The world changed when smartphones became the standard must have piece of technology to live everyday. Though modern society has been quick to adopt the new technology, ironically the wireless carriers that supply the smartphone with data and voice services have been slow to adjust. Until just recently wireless carriers still made customers lock down
The world changed when smartphones became the standard must have piece of technology to live everyday. Though modern society has been quick to adopt the new technology, ironically the wireless carriers that supply the smartphone with data and voice services have been slow to adjust. Until just recently wireless carriers still made customers lock down their allegiance and wallets with long term contracts that usually lasted 2 years. On top of that, the plans offered woefully inadequate data plans which would inevitably mean people would go over and get charged obscene overage charges.
New cheaper alternative wireless carriers like Metro PCS and Cricket emerged to take on those customers that would trade better plans for brand loyalty. The big boys that control the market fought back with more competitive data plans. Almost all major carriers offered some type of unlimited data plan at some point, though carriers like Verizon have since stopped offering those plans. T-Mobile changed the game when they were the first major carrier to do away with those long term commitment wireless plans. Now all major carriers either have switched to a monthly pay as you go type phone plan or plan to convert in the near future.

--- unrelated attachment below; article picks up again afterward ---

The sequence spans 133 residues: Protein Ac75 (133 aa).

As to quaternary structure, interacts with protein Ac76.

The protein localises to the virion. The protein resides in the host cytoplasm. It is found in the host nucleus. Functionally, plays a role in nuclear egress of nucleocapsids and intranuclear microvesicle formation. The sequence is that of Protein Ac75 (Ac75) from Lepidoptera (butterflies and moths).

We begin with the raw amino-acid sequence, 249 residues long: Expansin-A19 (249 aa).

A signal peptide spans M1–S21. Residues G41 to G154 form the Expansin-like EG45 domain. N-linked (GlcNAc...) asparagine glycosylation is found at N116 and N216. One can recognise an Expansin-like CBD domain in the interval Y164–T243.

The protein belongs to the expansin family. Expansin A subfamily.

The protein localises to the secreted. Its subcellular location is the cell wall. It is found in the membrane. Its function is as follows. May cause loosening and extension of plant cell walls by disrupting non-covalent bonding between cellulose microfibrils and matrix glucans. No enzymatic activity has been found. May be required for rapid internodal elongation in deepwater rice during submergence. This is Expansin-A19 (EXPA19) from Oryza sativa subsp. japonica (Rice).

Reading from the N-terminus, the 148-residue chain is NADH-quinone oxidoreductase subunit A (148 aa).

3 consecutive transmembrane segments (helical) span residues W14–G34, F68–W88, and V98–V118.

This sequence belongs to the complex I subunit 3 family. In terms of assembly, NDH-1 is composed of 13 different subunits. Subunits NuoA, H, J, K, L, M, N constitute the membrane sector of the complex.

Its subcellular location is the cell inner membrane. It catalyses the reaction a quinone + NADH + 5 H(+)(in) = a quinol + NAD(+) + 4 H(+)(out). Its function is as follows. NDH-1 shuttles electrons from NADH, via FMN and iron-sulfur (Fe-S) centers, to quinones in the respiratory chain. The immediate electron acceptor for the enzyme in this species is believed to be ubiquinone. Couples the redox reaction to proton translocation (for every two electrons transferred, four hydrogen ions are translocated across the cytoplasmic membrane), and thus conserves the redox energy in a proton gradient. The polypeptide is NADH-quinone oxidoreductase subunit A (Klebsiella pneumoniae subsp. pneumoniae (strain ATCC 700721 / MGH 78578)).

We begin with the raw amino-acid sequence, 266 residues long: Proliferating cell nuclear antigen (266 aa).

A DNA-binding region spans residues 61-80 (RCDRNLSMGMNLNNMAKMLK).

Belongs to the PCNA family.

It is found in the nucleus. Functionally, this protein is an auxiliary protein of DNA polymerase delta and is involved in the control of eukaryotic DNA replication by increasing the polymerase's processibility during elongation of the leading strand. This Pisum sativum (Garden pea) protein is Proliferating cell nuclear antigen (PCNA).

It looks like AT&T is the next major carrier to change the smartphone owning experience. Despite the fact that the insanely long term phone plan is now becoming obsolete, for the vast majority of people they still have data limits. Meaning, if they go over their allotted data in any given month, there will still be heavy penalties. AT&T plans on introducing a new phone plan that gets rid of overage fees. Instead, when someone surpasses their normal allotment of data, their data slows down to an estimated 128kbps. For those that don’t know, that’s far slower than average data speeds and for many it can feel like crawl speed.
This change comes in response to biggest rival Verizon also introducing a plan called “safety mode” that also eliminates overage fees by reducing data speeds past the allotted limit. “In a competitive market, Verizon and AT&T cannot afford to ignore each other,” Recon Analytics analyst Roger Entner said. “If one does something, the other one has to follow suit.” AT&T also overhauls some existing data plans. Their popular large data bucket plans are becoming cheaper.